Democracy depends on the rule of law. Today, we learned that Postmaster General Louis DeJoy, who rose to become a Cabinet official thanks to his prolific fundraising for the Republican Party, apparently managed to raise as much money as he did because he pressured employees at his business, New Breed Logistics, to make campaign contributions that he later reimbursed through bonuses. Such a scheme is illegal. A spokesman said that Dejoy “believes that he has always followed campaign fundraising laws and regulations,” but records show that many of DeJoy’s employees only contributed money to political campaigns when they worked for him.
Democracy depends on equality before the law. But Black and brown people seem to receive summary justice at the hands of certain law enforcement officers, rather than being accorded the right to a trial before a jury of their peers. In a democracy, voters elect representatives who make laws that express the will of the community. “Law enforcement officers” stop people who are breaking those laws, and deliver them to our court system, where they can tell their side of the story and either be convicted of breaking the law, or acquitted. When police can kill people without that process, justice becomes arbitrary, depending on who holds power.
Democracy depends on reality-based policy. Increasingly it is clear that the Trump administration is more concerned about creating a narrative to hold power than it is in facts. Today, Trump tweeted that “Our Economy and Jobs are doing really well,” when we are in a recession (defined as two quarters of negative growth) and unemployment remains at 8.4%.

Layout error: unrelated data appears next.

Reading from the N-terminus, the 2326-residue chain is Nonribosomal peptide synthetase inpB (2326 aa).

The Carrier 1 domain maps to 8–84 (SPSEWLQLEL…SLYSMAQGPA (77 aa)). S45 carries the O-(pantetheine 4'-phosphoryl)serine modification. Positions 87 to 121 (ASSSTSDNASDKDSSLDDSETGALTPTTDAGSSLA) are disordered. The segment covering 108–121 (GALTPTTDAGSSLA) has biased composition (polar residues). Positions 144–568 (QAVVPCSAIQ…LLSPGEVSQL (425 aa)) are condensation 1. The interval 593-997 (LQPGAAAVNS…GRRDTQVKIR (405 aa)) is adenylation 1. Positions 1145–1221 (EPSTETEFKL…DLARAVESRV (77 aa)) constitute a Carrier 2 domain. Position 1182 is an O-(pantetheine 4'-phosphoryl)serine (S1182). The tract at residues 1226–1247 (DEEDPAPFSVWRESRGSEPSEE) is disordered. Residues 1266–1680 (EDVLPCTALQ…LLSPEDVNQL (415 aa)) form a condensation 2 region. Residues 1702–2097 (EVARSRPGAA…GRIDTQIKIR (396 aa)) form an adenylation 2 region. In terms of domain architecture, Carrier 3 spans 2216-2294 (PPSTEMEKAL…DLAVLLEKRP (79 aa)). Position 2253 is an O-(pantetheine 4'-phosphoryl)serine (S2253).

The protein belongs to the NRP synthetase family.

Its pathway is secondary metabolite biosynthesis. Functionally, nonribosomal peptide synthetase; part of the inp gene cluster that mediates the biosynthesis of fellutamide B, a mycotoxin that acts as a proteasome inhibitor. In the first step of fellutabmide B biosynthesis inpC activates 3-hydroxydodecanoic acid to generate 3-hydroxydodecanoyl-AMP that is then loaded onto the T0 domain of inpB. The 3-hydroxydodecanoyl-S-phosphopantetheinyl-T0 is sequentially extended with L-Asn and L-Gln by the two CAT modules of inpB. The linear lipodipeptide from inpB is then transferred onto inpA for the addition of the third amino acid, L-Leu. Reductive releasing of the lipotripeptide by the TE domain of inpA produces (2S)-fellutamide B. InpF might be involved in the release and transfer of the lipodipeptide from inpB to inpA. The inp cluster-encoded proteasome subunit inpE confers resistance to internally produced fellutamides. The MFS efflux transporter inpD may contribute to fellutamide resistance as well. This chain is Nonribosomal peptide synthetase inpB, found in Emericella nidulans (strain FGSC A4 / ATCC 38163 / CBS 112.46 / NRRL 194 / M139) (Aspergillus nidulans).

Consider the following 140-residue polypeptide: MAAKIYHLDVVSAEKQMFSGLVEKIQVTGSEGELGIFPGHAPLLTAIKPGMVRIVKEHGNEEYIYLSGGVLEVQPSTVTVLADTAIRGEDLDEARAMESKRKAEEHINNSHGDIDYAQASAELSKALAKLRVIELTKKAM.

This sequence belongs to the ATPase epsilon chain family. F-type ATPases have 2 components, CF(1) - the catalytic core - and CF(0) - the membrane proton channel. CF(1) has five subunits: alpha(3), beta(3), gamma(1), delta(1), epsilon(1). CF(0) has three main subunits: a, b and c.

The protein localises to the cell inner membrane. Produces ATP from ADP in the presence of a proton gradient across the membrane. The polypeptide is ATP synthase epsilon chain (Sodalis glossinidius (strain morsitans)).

This weekend, the drive to create a narrative led to a new low as the government launched an attempt to control how we understand our history. On Friday, the administration instructed federal agencies to end training on “critical race theory,” which is a scary-sounding term for the idea that, over time, our laws have discriminated against Black and brown people, and that we should work to get rid of that discriminatory pattern.
Today, Trump tweeted that the U.S. Department of Education will investigate whether California schools are using curriculum based on the 1619 Project from the New York Times, which argues that American history should center on the date of the arrival of the first enslaved Africans to Chesapeake shores. Anyone using such curriculum, he said, would lose funding. Government interference in teaching our history echoes the techniques of dictatorships. It is unprecedented in America.